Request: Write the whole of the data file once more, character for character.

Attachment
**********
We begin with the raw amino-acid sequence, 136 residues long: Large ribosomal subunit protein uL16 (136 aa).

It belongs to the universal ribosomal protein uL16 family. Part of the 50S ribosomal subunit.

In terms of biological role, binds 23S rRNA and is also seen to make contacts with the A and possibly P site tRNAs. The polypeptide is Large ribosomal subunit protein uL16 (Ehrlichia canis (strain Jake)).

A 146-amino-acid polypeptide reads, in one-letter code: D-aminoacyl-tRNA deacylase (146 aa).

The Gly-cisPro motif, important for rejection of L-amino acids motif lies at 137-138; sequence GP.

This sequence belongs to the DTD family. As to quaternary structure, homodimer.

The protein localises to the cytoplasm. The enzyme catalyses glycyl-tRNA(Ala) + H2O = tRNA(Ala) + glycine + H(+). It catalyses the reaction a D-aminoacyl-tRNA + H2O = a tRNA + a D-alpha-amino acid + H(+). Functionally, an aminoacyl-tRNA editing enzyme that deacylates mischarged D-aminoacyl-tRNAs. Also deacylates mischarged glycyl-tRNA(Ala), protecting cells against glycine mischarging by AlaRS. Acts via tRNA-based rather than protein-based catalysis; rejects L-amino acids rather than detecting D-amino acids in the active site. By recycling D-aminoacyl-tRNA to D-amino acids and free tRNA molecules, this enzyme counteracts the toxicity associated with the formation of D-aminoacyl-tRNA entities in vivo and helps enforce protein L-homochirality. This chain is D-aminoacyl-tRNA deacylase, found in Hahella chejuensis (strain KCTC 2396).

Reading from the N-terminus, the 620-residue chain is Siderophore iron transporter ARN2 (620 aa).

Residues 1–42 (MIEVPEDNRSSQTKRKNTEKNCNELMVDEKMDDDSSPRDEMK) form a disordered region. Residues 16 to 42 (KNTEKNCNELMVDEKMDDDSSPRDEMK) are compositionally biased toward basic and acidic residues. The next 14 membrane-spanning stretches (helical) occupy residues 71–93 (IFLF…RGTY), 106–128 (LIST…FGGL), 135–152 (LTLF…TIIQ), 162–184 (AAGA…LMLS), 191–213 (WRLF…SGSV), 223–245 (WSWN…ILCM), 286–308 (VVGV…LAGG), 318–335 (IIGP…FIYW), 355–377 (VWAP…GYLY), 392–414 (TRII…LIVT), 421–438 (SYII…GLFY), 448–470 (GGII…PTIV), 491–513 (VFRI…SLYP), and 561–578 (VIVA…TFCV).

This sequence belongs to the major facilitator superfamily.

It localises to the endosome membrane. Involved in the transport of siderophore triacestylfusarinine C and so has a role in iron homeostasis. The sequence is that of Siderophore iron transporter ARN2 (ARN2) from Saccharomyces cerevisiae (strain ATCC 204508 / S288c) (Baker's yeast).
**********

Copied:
We begin with the raw amino-acid sequence, 136 residues long: Large ribosomal subunit protein uL16 (136 aa).

It belongs to the universal ribosomal protein uL16 family. Part of the 50S ribosomal subunit.

In terms of biological role, binds 23S rRNA and is also seen to make contacts with the A and possibly P site tRNAs. The polypeptide is Large ribosomal subunit protein uL16 (Ehrlichia canis (strain Jake)).

A 146-amino-acid polypeptide reads, in one-letter code: D-aminoacyl-tRNA deacylase (146 aa).

The Gly-cisPro motif, important for rejection of L-amino acids motif lies at 137-138; sequence GP.

This sequence belongs to the DTD family. As to quaternary structure, homodimer.

The protein localises to the cytoplasm. The enzyme catalyses glycyl-tRNA(Ala) + H2O = tRNA(Ala) + glycine + H(+). It catalyses the reaction a D-aminoacyl-tRNA + H2O = a tRNA + a D-alpha-amino acid + H(+). Functionally, an aminoacyl-tRNA editing enzyme that deacylates mischarged D-aminoacyl-tRNAs. Also deacylates mischarged glycyl-tRNA(Ala), protecting cells against glycine mischarging by AlaRS. Acts via tRNA-based rather than protein-based catalysis; rejects L-amino acids rather than detecting D-amino acids in the active site. By recycling D-aminoacyl-tRNA to D-amino acids and free tRNA molecules, this enzyme counteracts the toxicity associated with the formation of D-aminoacyl-tRNA entities in vivo and helps enforce protein L-homochirality. This chain is D-aminoacyl-tRNA deacylase, found in Hahella chejuensis (strain KCTC 2396).

Reading from the N-terminus, the 620-residue chain is Siderophore iron transporter ARN2 (620 aa).

Residues 1–42 (MIEVPEDNRSSQTKRKNTEKNCNELMVDEKMDDDSSPRDEMK) form a disordered region. Residues 16 to 42 (KNTEKNCNELMVDEKMDDDSSPRDEMK) are compositionally biased toward basic and acidic residues. The next 14 membrane-spanning stretches (helical) occupy residues 71–93 (IFLF…RGTY), 106–128 (LIST…FGGL), 135–152 (LTLF…TIIQ), 162–184 (AAGA…LMLS), 191–213 (WRLF…SGSV), 223–245 (WSWN…ILCM), 286–308 (VVGV…LAGG), 318–335 (IIGP…FIYW), 355–377 (VWAP…GYLY), 392–414 (TRII…LIVT), 421–438 (SYII…GLFY), 448–470 (GGII…PTIV), 491–513 (VFRI…SLYP), and 561–578 (VIVA…TFCV).

This sequence belongs to the major facilitator superfamily.

It localises to the endosome membrane. Involved in the transport of siderophore triacestylfusarinine C and so has a role in iron homeostasis. The sequence is that of Siderophore iron transporter ARN2 (ARN2) from Saccharomyces cerevisiae (strain ATCC 204508 / S288c) (Baker's yeast).